Top 5 Photography Myths: Busted!
MYTH 1: You Need An Expensive Camera
The majority of what makes a good image is outside of the camera’s control. A good photo comes down to the story you’re trying to tell and the quality of lighting, composition, and focus. Even the cheapest of cameras can properly expose an image and get the subject in focus, the rest is up to you as the photographer.
A better camera will not make you a better photographer, but a good camera can give you more flexibility and control if you know how to use it. The key here is knowing how to use it, just having an expensive camera will not improve your skills. Master the basics on a point and shoot and upgrade when the camera you own limits your capabilities. For me, I upgraded from a point and shoot to a DSLR when I wanted more control over where the camera focused. I upgraded again when I became passionate about travel photography and wanted GPS capabilities. Notice how the last upgrade wasn’t even about the quality of my photos?
Can you guess which of these photos were taken with my old Olympus (a point and shoot) and which were taken with my Canon 6D?
Top Row (from left to right)
Olympus Point and Shoot
Bottom Row (from left to right)
Olympus Point and Shoot
Olympus Point and Shoot
MYTH 2: Professionals Have THE Best Photos
A professional once told me that if you were to grade his photos he would consistently get a b+ to an a-. His photos may not be the best, but his clients are happy. In photo competitions, it’s always the amateurs who win. The reason being is that amateurs have a higher degree of variability between photos. Capturing some A++s, but also some D-s.
It’s probably those D-s that are destroying your ego, but I bet you have a few gems in your collection too. Additionally, photographers typically have a niche, and if they shoot outside that niche, it evens the playing field. I have had photographers I looked up to and even envied tell me my photos are fantastic and they could never shoot landscapes as I do. A compliment is definitely an ego boost, but also a reminder that even professionals have weaknesses.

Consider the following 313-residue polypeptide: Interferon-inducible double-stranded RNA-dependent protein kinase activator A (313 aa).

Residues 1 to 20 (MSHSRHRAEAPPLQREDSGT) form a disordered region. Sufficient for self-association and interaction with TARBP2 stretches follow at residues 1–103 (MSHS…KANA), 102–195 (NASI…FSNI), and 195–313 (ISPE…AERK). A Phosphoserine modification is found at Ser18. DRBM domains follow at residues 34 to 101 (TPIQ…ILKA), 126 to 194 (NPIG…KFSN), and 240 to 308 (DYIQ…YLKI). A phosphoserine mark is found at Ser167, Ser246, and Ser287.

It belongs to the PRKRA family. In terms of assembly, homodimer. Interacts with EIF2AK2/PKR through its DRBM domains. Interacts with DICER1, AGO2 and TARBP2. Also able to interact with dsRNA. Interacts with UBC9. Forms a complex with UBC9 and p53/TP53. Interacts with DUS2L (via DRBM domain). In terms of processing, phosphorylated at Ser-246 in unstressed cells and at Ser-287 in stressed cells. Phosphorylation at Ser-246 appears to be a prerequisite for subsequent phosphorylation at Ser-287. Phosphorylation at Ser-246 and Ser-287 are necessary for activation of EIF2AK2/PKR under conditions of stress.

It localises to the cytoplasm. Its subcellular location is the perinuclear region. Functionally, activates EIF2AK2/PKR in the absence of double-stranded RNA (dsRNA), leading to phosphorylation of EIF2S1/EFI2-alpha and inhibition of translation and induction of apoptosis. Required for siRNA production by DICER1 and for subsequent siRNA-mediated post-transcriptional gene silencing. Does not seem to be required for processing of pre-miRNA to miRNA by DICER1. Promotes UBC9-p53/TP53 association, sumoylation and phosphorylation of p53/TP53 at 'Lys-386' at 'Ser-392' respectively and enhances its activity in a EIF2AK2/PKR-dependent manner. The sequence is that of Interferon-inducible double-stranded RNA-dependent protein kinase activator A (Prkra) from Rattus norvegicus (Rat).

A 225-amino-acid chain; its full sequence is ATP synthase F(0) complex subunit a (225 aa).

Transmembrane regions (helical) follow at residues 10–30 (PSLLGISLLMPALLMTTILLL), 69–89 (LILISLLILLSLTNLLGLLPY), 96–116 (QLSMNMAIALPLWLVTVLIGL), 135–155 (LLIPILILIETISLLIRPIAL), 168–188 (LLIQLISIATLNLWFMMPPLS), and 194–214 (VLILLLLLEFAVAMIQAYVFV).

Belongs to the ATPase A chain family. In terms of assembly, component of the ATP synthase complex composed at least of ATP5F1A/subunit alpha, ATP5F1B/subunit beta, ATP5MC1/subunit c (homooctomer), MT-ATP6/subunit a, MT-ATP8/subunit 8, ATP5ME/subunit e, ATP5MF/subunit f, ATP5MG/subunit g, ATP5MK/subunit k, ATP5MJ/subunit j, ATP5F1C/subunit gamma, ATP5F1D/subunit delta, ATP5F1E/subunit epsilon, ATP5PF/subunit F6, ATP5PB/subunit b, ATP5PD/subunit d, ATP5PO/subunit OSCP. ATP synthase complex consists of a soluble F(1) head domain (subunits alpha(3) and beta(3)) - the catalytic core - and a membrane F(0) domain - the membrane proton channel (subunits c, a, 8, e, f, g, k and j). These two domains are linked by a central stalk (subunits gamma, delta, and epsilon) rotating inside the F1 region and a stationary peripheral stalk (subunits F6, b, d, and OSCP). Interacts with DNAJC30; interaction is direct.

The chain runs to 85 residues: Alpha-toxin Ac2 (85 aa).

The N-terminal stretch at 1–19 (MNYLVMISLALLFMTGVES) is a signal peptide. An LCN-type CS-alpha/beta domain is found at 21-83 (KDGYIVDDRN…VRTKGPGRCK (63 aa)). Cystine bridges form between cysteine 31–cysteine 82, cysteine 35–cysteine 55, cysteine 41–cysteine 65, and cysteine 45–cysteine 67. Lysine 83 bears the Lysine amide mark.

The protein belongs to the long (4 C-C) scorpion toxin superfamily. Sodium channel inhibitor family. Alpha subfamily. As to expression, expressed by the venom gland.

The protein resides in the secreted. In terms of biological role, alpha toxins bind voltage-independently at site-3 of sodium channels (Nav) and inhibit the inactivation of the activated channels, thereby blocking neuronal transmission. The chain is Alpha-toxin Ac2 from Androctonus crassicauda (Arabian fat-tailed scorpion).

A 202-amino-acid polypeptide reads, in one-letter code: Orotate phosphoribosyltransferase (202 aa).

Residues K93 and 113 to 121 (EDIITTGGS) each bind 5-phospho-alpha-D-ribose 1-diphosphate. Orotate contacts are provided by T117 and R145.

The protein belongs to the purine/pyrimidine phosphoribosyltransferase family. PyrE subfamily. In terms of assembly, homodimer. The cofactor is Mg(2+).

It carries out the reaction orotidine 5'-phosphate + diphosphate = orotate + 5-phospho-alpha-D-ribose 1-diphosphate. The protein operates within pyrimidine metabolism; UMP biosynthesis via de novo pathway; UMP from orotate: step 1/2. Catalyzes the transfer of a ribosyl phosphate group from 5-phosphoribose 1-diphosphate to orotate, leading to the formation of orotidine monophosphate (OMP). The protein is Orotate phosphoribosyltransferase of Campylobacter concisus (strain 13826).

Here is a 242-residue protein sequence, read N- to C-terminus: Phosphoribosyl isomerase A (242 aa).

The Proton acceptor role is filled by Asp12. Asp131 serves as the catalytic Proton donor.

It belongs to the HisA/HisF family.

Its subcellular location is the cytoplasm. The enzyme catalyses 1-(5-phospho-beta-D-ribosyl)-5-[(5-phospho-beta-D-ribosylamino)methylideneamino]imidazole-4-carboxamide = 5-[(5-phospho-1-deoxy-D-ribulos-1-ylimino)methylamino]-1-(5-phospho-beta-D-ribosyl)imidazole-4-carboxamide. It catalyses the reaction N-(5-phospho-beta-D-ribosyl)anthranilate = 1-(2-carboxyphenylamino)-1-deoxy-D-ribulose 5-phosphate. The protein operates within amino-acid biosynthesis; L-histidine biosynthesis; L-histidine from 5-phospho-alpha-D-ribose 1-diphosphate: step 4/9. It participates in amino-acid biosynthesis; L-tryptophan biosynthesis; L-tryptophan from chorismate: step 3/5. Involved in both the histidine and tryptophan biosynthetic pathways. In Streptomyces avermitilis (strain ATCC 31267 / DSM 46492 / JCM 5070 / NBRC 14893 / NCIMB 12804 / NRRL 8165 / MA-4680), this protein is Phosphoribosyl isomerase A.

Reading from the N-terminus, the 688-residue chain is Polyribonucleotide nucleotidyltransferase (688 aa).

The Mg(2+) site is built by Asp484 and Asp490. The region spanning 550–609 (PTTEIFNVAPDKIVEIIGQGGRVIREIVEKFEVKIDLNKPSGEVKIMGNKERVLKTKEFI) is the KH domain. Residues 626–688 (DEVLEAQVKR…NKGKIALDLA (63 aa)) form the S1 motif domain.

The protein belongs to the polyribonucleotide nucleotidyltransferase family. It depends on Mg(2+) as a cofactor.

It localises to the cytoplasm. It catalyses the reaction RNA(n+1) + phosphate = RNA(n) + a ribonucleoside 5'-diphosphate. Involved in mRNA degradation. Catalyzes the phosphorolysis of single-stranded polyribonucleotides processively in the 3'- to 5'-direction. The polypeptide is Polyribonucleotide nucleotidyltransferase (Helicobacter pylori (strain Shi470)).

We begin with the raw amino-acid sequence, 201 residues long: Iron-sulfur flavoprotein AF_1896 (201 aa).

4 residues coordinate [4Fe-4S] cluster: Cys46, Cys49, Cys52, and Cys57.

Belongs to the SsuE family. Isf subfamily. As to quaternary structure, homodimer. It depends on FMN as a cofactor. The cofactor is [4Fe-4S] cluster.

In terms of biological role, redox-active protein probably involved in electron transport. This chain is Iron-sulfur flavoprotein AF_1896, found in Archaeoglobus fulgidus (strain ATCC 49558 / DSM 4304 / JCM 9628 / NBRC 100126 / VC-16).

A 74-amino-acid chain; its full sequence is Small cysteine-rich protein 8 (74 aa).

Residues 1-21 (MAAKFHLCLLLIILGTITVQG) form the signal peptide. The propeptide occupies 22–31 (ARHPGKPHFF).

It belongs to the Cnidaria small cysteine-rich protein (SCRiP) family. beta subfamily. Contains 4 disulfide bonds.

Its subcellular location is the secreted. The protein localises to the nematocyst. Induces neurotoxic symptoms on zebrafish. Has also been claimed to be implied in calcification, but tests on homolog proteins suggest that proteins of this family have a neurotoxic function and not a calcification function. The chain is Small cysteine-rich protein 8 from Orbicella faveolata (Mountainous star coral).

MYTH 3: Professionals Shoot In Full Manual
Actually, photographers understand all of their camera’s controls but may choose to shoot in aperture or shutter priority mode or use a custom setting. A professional photographer will allow the camera to do most of the heavy lifting and only make minor tweaks to get the image they want. In fact, I was absolutely shocked to find many photographers shoot with autofocus! I spent 10 years perfecting manual focus and now I feel like a dummy because I don’t understand autofocus. Oh well, there’s no rule that says I have to shoot with autofocus!
MYTH 4: Avoid Bad Lighting
Golden hour is the hour before the sun rises or sets and is highly praised because of its soft light. Shoot at night, and there is not enough light, shoot in the middle of the day and the light is too harsh. So there are only two hours in the day where I can shoot? Give me a break. One trick I use in Landscape photography to get around the harsh shadows of mid-day light is to use bracket exposure where the camera will take three photos at 3 different exposures in quick succession, then Lightroom will combine the photos using the best exposure of each.
This myth takes me back to a time I overheard a husband mansplain to his wife how it was too dark to get a good picture with his DSLR Camera. The problem wasn’t the lighting, it was a lack of understanding of how to manipulate the camera to adjust for low light. The simplest solution for too much or too little light is to adjust the shutter speed to accommodate for more or less light. Understanding the exposure triangle will turn almost any situation into good lighting.
Both of these photos were taken in “bad” lighting. The one on the right was taken in the middle of the day on a sunny day. The one on the right was taken in a dimly lit room. Adjust the settings in the camera and make a few tweaks in post-processing for a great photo at any time of day!
MYTH 5: Photographers Never Take A Bad Photo
Magic doesn’t just happen the moment a professional presses the shutter button and they don’t know the exact settings and composition they need just by looking at a scene. Professionals have an idea of where to start but will take test shots, tweak settings, and move around until they get the photo they want. All the photos leading up to the perfect shot are bad photos. The difference is a professional photographer is looking at those photos as a guide on where to go next, not as a testament to their skill. Also, you’ll never see those photos in their portfolio! If you take a bad photo, analyze why the photo is bad, and make the necessary adjustments. Every photo is a learning opportunity!